Does interpreting 'steal' conflict? A translational perspective on power and restorative justice

Sarah Maitland

Abstract


'Restorative justice' enables the victims of crime to meet with those responsible and to talk about what happened. It is an opportunity for victims to find ways to move on and for offenders to understand the effects of their actions. In the restorative justice literature, it is often assumed that those involved in the restorative process share the same language and ability to understand and communicate. But what happens when communication between an offender and a victim must be mediated through an interpreter? This article considers from a theoretical perspective how the vehicles of restoration – interaction, participation and encounter – and their role in creating empathy between the parties to a crime may be affected when realized in a bi- or multilingual setting. By taking a translational view, that is, by conceptualizing the restorative encounter as a hermeneutic process in which all acts of communication result in understandings that are both provisional and contingent, this article brings the founding theories of restorative justice into critical conversation with theories of language and translation to examine the philosophical implications of interpreting for the restorative justice paradigm in general and the practical dimensions of interpreter-mediated restorative justice interventions in particular.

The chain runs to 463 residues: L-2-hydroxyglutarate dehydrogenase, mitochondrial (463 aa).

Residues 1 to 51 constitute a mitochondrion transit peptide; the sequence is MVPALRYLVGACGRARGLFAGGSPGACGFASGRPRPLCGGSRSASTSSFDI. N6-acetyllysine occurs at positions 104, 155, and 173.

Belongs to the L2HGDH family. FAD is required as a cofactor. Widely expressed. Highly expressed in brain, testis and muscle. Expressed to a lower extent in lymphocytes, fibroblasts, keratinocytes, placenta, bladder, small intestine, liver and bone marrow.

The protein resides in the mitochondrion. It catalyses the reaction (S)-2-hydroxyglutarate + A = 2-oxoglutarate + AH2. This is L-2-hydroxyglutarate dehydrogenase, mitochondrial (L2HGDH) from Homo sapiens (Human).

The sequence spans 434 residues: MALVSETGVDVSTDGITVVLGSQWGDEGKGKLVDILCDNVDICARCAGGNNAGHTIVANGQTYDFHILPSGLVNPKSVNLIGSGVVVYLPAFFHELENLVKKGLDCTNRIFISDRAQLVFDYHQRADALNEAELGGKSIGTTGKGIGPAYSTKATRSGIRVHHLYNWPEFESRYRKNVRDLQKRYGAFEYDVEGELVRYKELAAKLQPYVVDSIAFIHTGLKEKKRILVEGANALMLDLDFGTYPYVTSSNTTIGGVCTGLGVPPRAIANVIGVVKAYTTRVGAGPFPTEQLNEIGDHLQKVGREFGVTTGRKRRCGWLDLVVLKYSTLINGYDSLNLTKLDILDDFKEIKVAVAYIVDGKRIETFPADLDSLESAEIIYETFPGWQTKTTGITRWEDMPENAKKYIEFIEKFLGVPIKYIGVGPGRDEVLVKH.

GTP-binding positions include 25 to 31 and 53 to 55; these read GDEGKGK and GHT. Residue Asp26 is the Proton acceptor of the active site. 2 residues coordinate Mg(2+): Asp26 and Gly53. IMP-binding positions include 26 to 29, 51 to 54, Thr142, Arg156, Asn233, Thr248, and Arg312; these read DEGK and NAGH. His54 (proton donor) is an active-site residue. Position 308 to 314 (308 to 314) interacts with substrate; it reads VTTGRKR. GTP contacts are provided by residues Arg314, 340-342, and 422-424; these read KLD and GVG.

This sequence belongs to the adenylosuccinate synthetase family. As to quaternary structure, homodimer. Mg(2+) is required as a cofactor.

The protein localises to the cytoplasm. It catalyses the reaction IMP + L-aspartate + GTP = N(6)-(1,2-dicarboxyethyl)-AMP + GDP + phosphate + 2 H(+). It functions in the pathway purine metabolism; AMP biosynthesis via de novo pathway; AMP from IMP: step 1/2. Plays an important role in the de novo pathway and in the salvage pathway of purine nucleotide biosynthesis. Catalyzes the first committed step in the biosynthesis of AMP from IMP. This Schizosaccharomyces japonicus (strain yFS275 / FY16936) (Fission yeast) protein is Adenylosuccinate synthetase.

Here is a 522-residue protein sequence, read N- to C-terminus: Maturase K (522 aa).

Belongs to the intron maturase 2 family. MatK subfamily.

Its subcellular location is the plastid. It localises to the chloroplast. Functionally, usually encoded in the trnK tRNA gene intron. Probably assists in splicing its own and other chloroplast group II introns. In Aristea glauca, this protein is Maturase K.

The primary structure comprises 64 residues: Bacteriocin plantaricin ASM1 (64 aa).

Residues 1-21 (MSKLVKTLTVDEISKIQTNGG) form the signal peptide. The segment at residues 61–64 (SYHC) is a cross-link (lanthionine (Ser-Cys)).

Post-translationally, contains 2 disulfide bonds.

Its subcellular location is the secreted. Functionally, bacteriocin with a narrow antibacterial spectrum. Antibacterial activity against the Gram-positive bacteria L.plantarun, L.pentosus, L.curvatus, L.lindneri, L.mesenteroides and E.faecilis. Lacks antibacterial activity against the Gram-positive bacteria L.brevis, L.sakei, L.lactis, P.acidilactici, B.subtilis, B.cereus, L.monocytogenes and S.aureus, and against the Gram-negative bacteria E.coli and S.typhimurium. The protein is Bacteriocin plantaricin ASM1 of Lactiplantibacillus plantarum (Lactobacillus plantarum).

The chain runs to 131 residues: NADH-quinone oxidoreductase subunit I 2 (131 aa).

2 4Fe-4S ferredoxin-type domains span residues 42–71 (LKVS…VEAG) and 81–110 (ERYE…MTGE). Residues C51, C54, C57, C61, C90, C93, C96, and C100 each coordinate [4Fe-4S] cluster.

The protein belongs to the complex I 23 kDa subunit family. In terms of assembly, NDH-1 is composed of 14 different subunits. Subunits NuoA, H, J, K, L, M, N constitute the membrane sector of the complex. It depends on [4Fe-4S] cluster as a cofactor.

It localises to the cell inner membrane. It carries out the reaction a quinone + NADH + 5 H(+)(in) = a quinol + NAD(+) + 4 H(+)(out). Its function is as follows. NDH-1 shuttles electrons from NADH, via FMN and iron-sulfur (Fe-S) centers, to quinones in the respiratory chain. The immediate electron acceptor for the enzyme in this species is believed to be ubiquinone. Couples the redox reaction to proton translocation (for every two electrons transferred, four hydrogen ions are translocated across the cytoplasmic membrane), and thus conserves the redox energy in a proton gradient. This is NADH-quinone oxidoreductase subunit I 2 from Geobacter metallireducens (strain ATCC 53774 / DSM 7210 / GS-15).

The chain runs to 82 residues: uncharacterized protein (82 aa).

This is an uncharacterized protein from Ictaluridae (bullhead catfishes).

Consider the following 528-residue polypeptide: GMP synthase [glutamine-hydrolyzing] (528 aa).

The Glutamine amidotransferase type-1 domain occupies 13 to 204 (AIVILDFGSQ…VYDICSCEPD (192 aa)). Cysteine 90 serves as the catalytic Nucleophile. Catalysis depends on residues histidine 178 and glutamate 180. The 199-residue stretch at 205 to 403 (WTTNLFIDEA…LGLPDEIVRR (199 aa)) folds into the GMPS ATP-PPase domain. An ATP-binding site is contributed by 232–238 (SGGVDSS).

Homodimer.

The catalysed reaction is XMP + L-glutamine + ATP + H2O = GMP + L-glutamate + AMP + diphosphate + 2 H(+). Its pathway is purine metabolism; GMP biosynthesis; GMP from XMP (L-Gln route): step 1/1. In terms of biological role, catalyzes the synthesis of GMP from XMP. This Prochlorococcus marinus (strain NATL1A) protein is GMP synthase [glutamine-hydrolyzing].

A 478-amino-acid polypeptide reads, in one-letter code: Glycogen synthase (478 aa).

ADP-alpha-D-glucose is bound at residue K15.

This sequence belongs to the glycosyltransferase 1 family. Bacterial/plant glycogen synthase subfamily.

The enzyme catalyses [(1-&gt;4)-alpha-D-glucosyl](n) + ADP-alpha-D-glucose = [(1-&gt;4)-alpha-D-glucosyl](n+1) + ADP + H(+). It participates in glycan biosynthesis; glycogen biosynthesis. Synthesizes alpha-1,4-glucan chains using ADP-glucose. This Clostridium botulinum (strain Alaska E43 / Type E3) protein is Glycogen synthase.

Keywords


restorative justice, hermeneutics, interpreting, interpreter-mediated communication

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